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Bo Street Runners Exile On Bo Street Bo Street Runners Exile On Bo Street Bo Street Runners Exile On Bo Street
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    LP MR 365
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John Dominic and Gary Thomas started out playing in a jazz combo, Group Indigo, based in Harrow, Northwest London, before forming a spin-off R&B group called The Roadrunners in 1963. By the summer of that year they'd settled into a regular gig at the Railway Hotel in Harrow with a line-up that consisted of John on vocals and harp, Gary on guitar, Dick Connor on bass (replaced later that year by Dave Cameron), Bob O'Brien on keyboards and Nigel "Hutch" Hutchinson on drums. After discovering there were already other Roadrunners on the scene, they made a clever adjustment, taking the name of London's first police force, the Bow Street Runners, and giving it a Bo Diddley twist – hence: the Bo Street Runners. They celebrated this splendid new moniker with an equally splendid theme song, 'Bo Street Runner'. In early 1964 the group went into RG Jones' facility in Morden to record a four-song EP, which was issued soon afterwards on the studio's Oak label in an edition of just 99 copies.

Meanwhile, Dave Cameron's mother surprised the Runners by entering them in Ready Steady Win, a beat group competition organized by the producers of the Ready Steady Go! TV show. The group took part in the televised competition through the summer and were declared the winners. The array of prizes included £1,000 worth of musical instruments, booking agency and publishing contracts, and a Decca record deal. The label released the group's debut single later that month, an energized new version of 'Bo Street Runner' backed with another band original, 'Tell Me'.

With the band now turning professional, a line-up shake-up ensued. Bob O'Brien and Hutch Hutchinson dropped out, and Roy "Fingers" Fry and Glyn Helson Thomas stepped in on keyboards and drums respectively. Fry was an exceptional musician with a jazzy touch, inspired by Jimmy Smith, and as '64 turned into '65 the Runners shifted in a soul and jazz-inspired direction, adding a sax player, Dave Quincy. Although their debut single had sold an estimated 20,000 copies, Decca elected not to renew their contract and the group moved to Columbia for their next 45. Produced by Mickie Most, and released in February 1965, the disc paired Georgie Fame-flavored arrangements of two James Brown numbers, 'Tell Me What You're Gonna Do' b/w 'And I Do Just What I Want'. The single flopped and all three newer members – Quincy, Fry and Thomas – exited in rapid succession. Tom Hinckley became the band's new organist, and shortly afterwards they located a new drummer, a teenage beanpole by the name of Mick Fleetwood, who up until then had been playing with The Cheynes.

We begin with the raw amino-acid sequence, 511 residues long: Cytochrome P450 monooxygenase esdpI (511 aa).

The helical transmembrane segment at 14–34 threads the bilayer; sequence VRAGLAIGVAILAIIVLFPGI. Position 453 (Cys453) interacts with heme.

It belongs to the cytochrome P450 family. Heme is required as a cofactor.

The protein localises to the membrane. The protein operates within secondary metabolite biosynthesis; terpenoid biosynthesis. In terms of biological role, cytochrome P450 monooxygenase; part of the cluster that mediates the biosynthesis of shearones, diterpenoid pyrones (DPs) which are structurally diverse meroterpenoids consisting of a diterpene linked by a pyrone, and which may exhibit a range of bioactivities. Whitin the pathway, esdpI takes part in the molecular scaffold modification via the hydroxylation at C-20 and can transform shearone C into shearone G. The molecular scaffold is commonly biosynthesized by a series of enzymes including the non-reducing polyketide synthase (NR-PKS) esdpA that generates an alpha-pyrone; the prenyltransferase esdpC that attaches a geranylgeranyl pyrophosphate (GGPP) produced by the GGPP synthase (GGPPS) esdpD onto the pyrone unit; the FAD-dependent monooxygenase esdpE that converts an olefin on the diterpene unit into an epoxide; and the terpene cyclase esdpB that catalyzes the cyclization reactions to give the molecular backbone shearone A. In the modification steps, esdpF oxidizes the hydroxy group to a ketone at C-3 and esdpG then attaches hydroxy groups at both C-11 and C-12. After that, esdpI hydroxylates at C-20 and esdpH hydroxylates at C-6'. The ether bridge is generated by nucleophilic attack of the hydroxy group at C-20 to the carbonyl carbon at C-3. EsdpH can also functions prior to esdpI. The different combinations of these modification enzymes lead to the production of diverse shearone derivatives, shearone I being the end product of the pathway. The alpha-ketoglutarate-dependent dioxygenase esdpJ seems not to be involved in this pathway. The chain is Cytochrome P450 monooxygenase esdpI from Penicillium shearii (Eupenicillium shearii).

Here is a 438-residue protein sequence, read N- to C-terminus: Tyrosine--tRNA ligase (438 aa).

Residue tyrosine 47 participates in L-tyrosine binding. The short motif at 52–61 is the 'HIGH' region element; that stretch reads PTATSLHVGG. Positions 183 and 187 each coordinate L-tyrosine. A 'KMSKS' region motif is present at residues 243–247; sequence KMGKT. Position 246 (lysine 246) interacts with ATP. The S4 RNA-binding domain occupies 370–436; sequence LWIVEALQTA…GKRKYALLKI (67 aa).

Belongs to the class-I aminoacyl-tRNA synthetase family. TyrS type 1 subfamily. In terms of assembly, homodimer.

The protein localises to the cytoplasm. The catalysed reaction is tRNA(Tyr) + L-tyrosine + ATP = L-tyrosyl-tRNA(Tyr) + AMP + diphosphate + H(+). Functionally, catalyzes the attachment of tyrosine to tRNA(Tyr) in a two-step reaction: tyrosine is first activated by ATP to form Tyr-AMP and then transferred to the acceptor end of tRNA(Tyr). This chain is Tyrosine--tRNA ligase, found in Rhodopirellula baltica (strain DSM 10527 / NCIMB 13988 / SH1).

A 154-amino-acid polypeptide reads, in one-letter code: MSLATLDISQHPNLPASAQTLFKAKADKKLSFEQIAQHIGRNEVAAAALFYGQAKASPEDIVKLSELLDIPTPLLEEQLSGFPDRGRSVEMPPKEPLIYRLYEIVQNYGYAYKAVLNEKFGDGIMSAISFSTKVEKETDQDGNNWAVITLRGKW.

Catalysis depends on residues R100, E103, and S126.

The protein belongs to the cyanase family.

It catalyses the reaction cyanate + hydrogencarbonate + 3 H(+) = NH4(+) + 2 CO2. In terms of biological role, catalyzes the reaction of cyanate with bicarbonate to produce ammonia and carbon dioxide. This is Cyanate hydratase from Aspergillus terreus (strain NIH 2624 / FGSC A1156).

The first single with that line-up was a catchy number with a tight, soulful groove titled 'Baby Never Say Goodbye'. Released in June 1965, it got a lot of pirate radio airplay but was doomed by a pressing plant strike that interrupted distribution. Disappointed by the single's fate, Fleetwood returned to The Cheynes. He was replaced by Alan Turner. More worryingly, singer John Dominic also decided to quit. Fortunately the Runners were able to find a very capable replacement in Mike Patto, who they'd spotted singing for a support band in Norfolk. Patto also brought along a new drummer, Barry Wilson. It was this line-up that recorded what would be the Bo Street Runners' final single in the spring of 1966. The Beatles' 'Drive My Car' was a good fit for the group’s sound, backed with the mellow, jazz-inflected 'So Very Woman'. The record failed to click and in October the group disbanded. However, later that year, Patto called on members of the Bo Street Runners to back him in the studio on 'Love', a superb, driving soul-flavored number, which was released in December as the flipside to his solo single, 'Can't Stop Talking About My Baby'.

Mike Patto would go on to a storied career that included stints with Timebox, Patto, Spooky Tooth and Boxer before dying too soon in 1979. Tim Hinkley made a name for himself with prog rockers Jody Grind, while many of the other Bo Street Runners have continued play music on various levels, including, needless to say, their one-time drummer Mick Fleetwood. Here, though, we celebrate their early years and the 1964-66 heyday of British R&B heroes the Bo Street Runners.

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